Yes, we're going to see a lot of "interesting times" this year. The tide has changed, and you can see evidence of the change in the flowing of current events, if you keep your eye on the big picture. The great changes afoot will certainly cause great disorder. You and I may become wealthy and free sovereign individuals within the next generation, or we might be killed in the turmoil. Chaos and Opportunity, another yin-yang. It's up to us to try to make the most of it.

So, as I said, happy new millennium!


Don L. Tiggre is author of Y2K: The Millennium Bug. He is co-founder of the Liberty Round Table, which invites young people to contribute to its 4th annual essay contest.

-- snooze button (alarmclock_2000@yahoo.com), January 23, 2000


"And what is it the internet provides that people crave so greatly? Community...a real community, formed entirely of free individuals who choose to take part and whose separate interests coincide with the well-being of the whole...People who didn't like the rules, other people, customs, cooking, sports, etc. of one cave could go start another..."

Good post, snooze, thanks. Tiggre's definition of community as--- individuals whose separate interests coincide with the well-being of the whole---says it very well. TB2000, over time, has morphed into a community that has become something other than its original purpose. There are many who have posted that they want this forum to continue indefinitely due to that shared sense of community. I think most of us are able to discern which posters do not have the well-being of this community at heart. In truth, there are those among us who would find great pleasure in destroying this community and urinating on its ashes.

-- (TrollPatrol@sheesh.now), January 23, 2000.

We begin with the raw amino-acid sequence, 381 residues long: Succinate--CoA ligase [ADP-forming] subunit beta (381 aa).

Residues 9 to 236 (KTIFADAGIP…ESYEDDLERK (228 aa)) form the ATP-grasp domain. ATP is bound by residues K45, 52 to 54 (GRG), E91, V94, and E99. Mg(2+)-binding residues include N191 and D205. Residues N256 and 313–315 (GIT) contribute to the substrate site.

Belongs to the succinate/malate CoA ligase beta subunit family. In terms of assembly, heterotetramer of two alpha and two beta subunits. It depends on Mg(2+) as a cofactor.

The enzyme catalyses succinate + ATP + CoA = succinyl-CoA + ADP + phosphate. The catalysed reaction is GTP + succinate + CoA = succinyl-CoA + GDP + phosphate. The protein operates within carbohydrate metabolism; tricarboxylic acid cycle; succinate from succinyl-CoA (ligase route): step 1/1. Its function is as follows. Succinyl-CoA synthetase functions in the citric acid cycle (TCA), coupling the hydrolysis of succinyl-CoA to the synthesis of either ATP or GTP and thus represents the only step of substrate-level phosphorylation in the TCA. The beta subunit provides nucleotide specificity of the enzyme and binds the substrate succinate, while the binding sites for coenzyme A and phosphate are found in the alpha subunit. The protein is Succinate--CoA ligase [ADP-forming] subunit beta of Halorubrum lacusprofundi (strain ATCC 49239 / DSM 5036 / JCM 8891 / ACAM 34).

He got it wrong on taxes. They will tax the Net commerce with greater ease and efficiency than ever before. Transactions will be monitored and recorded. People in the future will not use tax forms. Your taxes will be taken out of your pay by computer, sales taxes, etc. and the governement will send you a printout each year showing what you paid. Encrypting money will not work because at some point the money has to enter the system. Electronic money cannot be hidden.

All of this, because the money is electronic. No civil liberty lobby group nor any level of public opposition will prevent this. Don't kid yourselves, this is coming.

-- Forrest Covington (theforrest@mindspring.com), January 24, 2000.

Encrypting money will not work because at some point the money has to enter the system. Electronic money cannot be hidden.

Really? What about someone paying someone else with encrypted e-gold that can be used to pay yet another party, who can take physical gold if he wishes? If the final party or any of the others is outside the reach of the taxing "authorities", how will they even know about it?

-- Steve Heller (stheller@koyote.com), January 24, 2000.